French Toast, My Dad, and a Diner in Philly

John-Paul-Titlow-Little-Petes-3_Thinking about the past, one day I decided to look up Little Pete’s, an iconic diner in Philadelphia. What I found was a little disturbing to be honest. The old restaurant is set to be torn down, to be replaced with a huge hotel. Out with the old, in with the new. Progress.

The last article I found about the ordeal was from November 2015, and the restaurant’s own Facebook page has not been updated. Since I no longer live in the area, I can’t confirm if this has yet to happen, but the latest news was that they had to move out by February of this year.

Oh well. I haven’t been there in years anyway. Easy come, easy go. Except that this place holds a special place in my heart.

Once upon a time, when I was a tween and later an early teenager, I used to go to the orthodontist in Philadelphia with my father. Just the two of us, not a common occurrence, other than these appointments.

After the orthodontist would do his thing, torturing my poor little mouth and taking care of a terrible overbite, my dad and I would go to eat. Good thing too. By then I was famished, and the intense light in my face while sitting in the old-fashioned chair remains vividly in my mind, my eyes seeing spots while I sometimes felt lightheaded from not having eaten. Nowadays they give patients sunglasses at the dentist’s office, but such was not the case back then.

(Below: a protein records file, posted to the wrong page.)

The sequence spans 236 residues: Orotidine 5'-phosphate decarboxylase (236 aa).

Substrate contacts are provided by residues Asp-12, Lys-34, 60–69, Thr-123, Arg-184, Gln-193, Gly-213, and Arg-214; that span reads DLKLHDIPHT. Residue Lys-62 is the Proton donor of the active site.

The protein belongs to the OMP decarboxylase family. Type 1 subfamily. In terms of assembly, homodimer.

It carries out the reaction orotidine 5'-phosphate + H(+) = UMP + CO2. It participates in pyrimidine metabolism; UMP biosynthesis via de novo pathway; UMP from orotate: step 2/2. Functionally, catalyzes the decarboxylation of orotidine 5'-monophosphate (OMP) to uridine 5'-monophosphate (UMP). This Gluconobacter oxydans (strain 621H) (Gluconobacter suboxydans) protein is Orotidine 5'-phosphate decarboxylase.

So off to Little Pete’s we would go. It was always a madhouse, and we often had to wait for a table, eyeing the people sitting there like hawks. If someone got up, we’d rush to steal it before someone else who arrived after us could. And my sore mouth would be watering for that same French toast sprinkled with powdered sugar I always ordered.

v1There really were more bad childhood memories than good ones, so for me, Little Pete’s was just a special time, a sweet memory with my dad, who’s been gone for many years now. When I saw the online photos of inside the diner, I nearly cried. I remember sitting in these booths. I remember the bar, and especially the triangle window at the back, where we often sat.

Apparently Little Pete’s has another location for those who live in Philadelphia, but for me, it was that place, and more so, that alone time with my dad when he was happy and calm and around to take his daughter out for a late breakfast and to see the big city. Well, life goes on, but the memories are forever. I’ll always cherish old Little Pete’s, whether it’s a pile of rubble or a fancy hotel; it’ll still be intact in my mind.


UPDATE: Little Pete’s is set to close on Memorial Day 2017. It lasted longer than originally planned, but its time is almost up. If you live in the area, check it out before it’s gone!


D.M. Miller is the author of the interfaith “Heart” series as well as the poetry collection, Dandelion Fuzz and memoir, Half-Jew: Searching for Identity. The product of an interfaith marriage herself, Miller’s work explores the difficult themes of religion, politics, ethnicity, culture, family, ancestry and love. See her books on Amazon.

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